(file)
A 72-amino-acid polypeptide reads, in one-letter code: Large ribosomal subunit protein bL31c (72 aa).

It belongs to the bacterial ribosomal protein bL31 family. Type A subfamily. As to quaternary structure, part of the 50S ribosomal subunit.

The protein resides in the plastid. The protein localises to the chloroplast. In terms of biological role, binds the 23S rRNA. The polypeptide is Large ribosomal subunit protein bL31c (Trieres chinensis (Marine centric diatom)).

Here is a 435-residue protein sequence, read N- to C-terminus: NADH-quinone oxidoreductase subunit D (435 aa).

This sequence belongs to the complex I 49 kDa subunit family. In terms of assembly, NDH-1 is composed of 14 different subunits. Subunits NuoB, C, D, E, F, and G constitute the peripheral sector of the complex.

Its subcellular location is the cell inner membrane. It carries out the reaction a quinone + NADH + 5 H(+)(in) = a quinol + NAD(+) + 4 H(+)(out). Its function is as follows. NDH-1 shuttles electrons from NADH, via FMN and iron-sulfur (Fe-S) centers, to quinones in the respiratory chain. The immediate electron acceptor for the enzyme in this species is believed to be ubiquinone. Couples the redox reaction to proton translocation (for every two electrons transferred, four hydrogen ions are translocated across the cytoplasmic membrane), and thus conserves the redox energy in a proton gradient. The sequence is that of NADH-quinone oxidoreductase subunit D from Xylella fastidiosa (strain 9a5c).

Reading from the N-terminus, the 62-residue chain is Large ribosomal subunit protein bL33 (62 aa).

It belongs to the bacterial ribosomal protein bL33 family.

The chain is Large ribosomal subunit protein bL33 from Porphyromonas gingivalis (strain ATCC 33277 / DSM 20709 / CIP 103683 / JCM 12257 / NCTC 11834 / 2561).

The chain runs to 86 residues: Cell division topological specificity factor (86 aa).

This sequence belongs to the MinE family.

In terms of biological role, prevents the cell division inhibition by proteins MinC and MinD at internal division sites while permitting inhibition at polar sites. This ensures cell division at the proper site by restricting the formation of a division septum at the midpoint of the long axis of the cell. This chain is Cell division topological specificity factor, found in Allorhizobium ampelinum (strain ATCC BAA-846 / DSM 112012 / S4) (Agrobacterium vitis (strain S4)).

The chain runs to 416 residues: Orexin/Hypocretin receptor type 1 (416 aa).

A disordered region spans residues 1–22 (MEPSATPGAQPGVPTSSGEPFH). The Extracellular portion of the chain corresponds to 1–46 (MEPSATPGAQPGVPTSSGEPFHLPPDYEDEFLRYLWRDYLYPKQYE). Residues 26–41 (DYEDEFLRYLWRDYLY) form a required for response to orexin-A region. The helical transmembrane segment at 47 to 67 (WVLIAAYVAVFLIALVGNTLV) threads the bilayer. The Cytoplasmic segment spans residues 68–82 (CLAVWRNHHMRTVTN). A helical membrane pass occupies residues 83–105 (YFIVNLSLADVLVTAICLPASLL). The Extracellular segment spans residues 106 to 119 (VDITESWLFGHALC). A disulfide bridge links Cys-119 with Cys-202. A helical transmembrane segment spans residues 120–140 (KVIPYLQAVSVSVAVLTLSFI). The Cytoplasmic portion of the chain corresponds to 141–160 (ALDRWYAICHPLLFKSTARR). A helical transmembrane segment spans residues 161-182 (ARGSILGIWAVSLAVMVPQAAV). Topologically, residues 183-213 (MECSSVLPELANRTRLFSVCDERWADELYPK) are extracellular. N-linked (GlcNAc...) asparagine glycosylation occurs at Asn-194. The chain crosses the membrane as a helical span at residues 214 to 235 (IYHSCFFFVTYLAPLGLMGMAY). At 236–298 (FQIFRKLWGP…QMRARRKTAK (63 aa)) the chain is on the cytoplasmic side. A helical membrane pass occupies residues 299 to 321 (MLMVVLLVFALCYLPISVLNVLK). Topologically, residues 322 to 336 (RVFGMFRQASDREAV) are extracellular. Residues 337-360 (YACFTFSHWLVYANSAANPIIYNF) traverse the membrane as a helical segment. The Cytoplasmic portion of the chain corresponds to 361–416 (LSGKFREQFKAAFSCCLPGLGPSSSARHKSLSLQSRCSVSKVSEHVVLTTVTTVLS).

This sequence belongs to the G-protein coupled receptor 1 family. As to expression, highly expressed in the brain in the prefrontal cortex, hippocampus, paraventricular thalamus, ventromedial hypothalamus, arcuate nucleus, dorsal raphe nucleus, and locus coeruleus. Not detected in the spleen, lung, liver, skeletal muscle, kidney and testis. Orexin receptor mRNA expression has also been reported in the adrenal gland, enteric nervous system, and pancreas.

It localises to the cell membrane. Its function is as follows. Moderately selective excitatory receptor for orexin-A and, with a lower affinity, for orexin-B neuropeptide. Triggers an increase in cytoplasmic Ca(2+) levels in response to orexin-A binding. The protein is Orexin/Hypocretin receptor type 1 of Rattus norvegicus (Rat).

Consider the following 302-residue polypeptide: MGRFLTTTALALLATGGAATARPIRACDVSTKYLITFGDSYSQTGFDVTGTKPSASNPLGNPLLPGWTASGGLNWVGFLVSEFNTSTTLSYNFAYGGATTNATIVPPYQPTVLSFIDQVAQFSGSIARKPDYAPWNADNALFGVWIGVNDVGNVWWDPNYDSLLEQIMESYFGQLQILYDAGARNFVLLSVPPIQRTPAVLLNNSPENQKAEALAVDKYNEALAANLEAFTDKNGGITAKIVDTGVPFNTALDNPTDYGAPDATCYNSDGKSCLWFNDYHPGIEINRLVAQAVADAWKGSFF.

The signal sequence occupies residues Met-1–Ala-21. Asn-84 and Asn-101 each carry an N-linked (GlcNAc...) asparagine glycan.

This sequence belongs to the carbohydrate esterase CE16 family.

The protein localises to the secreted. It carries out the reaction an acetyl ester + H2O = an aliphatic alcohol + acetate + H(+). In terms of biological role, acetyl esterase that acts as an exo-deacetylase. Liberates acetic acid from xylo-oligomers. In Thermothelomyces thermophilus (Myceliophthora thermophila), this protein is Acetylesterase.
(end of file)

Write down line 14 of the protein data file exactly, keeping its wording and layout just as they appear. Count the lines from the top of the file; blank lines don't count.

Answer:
A disordered region spans residues 1–22 (MEPSATPGAQPGVPTSSGEPFH). The Extracellular portion of the chain corresponds to 1–46 (MEPSATPGAQPGVPTSSGEPFHLPPDYEDEFLRYLWRDYLYPKQYE). Residues 26–41 (DYEDEFLRYLWRDYLY) form a required for response to orexin-A region. The helical transmembrane segment at 47 to 67 (WVLIAAYVAVFLIALVGNTLV) threads the bilayer. The Cytoplasmic segment spans residues 68–82 (CLAVWRNHHMRTVTN). A helical membrane pass occupies residues 83–105 (YFIVNLSLADVLVTAICLPASLL). The Extracellular segment spans residues 106 to 119 (VDITESWLFGHALC). A disulfide bridge links Cys-119 with Cys-202. A helical transmembrane segment spans residues 120–140 (KVIPYLQAVSVSVAVLTLSFI). The Cytoplasmic portion of the chain corresponds to 141–160 (ALDRWYAICHPLLFKSTARR). A helical transmembrane segment spans residues 161-182 (ARGSILGIWAVSLAVMVPQAAV). Topologically, residues 183-213 (MECSSVLPELANRTRLFSVCDERWADELYPK) are extracellular. N-linked (GlcNAc...) asparagine glycosylation occurs at Asn-194. The chain crosses the membrane as a helical span at residues 214 to 235 (IYHSCFFFVTYLAPLGLMGMAY). At 236–298 (FQIFRKLWGP…QMRARRKTAK (63 aa)) the chain is on the cytoplasmic side. A helical membrane pass occupies residues 299 to 321 (MLMVVLLVFALCYLPISVLNVLK). Topologically, residues 322 to 336 (RVFGMFRQASDREAV) are extracellular. Residues 337-360 (YACFTFSHWLVYANSAANPIIYNF) traverse the membrane as a helical segment. The Cytoplasmic portion of the chain corresponds to 361–416 (LSGKFREQFKAAFSCCLPGLGPSSSARHKSLSLQSRCSVSKVSEHVVLTTVTTVLS).